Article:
Since English is a non-phonetic language and there is no one-to-one correspondence between the graphemes (the letters of the alphabet) and the sounds actually produced and realized, at the phonetic and phonological level, the Bengali speaking EFL learner usually faces difficulties in, firstly, ‘speech production’ encompassing which articulator(s) to use how to pronounce which speech sound and how to pattern speech sounds to convey meaning and, secondly, in ‘speech perception’ covering how to receive which speech sound(s) to perceive meaning. It is commonly found in the elementary learner that he/she endeavours to learn pronunciations of words by looking at their spellings, and consequently learns mispronunciations of many of them, for example, adjective, adjustment, future, knee, knowledge, lamb, comb, lieutenant, calm, palm, pneumonia, psychology, Wednesday, etc. This mainly happens due to faults in teaching, indifference of the teacher to how the learner learns pronunciations of difficult words/expressions and the teacher’s lack of training. Let us now identify the problems that the Bengali speaking EFL learner confronts at the phonetic and phonological level and explain the causes of the problems under some sub-headings.
The Bengali speaking EFL learner generally finds the five long monophthongs / ¡: u: a: ]: * / of the English language seriously problematic since these simple vowels are not available in his/her mother tongue and he/she is not accustomed to differentiating between short and long monophthongs. To emphasize a point or express various emotional effects, Bengali vowels are lengthened to some degree. But vowel length in the Bengali language is phonetic, not phonological. Besides, the Bengali speaker cannot easily and authentically pronounce schwa / ∂ / since this phoneme is absent from their first language. Moreover, he/she can hardly differentiate between / e / and / æ / as in ‘men’ and ‘man’ respectively because this differentiation is not that much exercised in Bengali. In addition, the Bengali speaking learner is used to nasalization of vowels without any nasal consonant in his/her mother tongue, for instance, the first vowel in the word ‘kada’ /kʌnð∂/(weeping) or the only vowel in the word ‘chad’ /ʧʌnd/ (moon) being clearly nasalized. This factor occasionally affects his/her pronunciation of English vowels devoid of nasalization.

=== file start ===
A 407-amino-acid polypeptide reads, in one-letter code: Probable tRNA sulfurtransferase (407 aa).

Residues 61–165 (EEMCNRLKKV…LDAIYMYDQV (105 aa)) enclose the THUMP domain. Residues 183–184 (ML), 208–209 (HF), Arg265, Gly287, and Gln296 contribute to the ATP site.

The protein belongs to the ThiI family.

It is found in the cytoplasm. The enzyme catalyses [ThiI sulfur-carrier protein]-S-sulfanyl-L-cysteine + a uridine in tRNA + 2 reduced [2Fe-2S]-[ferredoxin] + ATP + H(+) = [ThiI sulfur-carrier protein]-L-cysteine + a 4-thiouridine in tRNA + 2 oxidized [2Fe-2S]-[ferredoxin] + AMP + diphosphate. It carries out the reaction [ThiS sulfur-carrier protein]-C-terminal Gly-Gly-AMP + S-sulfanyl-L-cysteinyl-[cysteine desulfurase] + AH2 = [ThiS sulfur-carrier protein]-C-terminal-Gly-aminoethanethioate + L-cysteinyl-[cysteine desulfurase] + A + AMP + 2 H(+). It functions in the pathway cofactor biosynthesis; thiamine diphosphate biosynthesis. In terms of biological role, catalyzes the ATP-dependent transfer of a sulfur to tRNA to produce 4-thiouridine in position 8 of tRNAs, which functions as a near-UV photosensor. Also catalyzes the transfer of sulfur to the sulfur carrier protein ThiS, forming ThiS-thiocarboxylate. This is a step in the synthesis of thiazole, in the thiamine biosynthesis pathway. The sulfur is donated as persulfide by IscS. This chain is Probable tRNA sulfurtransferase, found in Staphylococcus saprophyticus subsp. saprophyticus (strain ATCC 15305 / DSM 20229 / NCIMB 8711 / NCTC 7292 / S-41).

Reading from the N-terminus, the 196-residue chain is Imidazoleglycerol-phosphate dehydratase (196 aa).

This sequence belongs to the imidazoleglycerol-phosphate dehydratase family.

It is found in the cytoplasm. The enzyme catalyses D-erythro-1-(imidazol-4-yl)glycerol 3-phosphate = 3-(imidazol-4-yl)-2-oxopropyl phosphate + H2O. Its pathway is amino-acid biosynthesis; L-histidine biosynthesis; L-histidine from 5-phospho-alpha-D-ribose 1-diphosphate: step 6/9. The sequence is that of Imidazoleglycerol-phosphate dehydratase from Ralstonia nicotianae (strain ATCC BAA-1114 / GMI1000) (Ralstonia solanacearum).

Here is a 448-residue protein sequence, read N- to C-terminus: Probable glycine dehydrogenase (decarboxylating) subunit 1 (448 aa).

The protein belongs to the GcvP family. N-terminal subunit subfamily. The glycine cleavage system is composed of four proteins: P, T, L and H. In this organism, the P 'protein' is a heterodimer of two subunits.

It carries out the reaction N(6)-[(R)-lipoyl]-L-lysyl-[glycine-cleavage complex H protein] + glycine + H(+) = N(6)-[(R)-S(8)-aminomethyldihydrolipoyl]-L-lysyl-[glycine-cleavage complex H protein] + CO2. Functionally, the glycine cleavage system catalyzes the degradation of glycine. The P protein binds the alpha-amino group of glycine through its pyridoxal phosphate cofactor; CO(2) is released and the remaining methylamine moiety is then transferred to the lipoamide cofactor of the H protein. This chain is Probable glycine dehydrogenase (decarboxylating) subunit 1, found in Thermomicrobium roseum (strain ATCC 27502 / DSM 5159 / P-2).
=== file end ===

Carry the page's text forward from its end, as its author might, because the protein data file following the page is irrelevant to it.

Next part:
The learner also suffers difficulty in pronouncing English diphthongs due to his/her mother tongue interference. The English language has eight diphthongs, each of which is a combination of two monophthongs one gliding into the other and naturally longer than a pure vowel. On the other hand, the Bengali language possesses eighteen regular diphthongs which are characteristically different from and shorter than English ones. As a consequence, the Bengali speaking learner pronounces only the first part of a diphthong and makes it identical with a monophthong, for example, ‘late’ being pronounced like ‘let’. Hasan (2000: 66) rightly holds -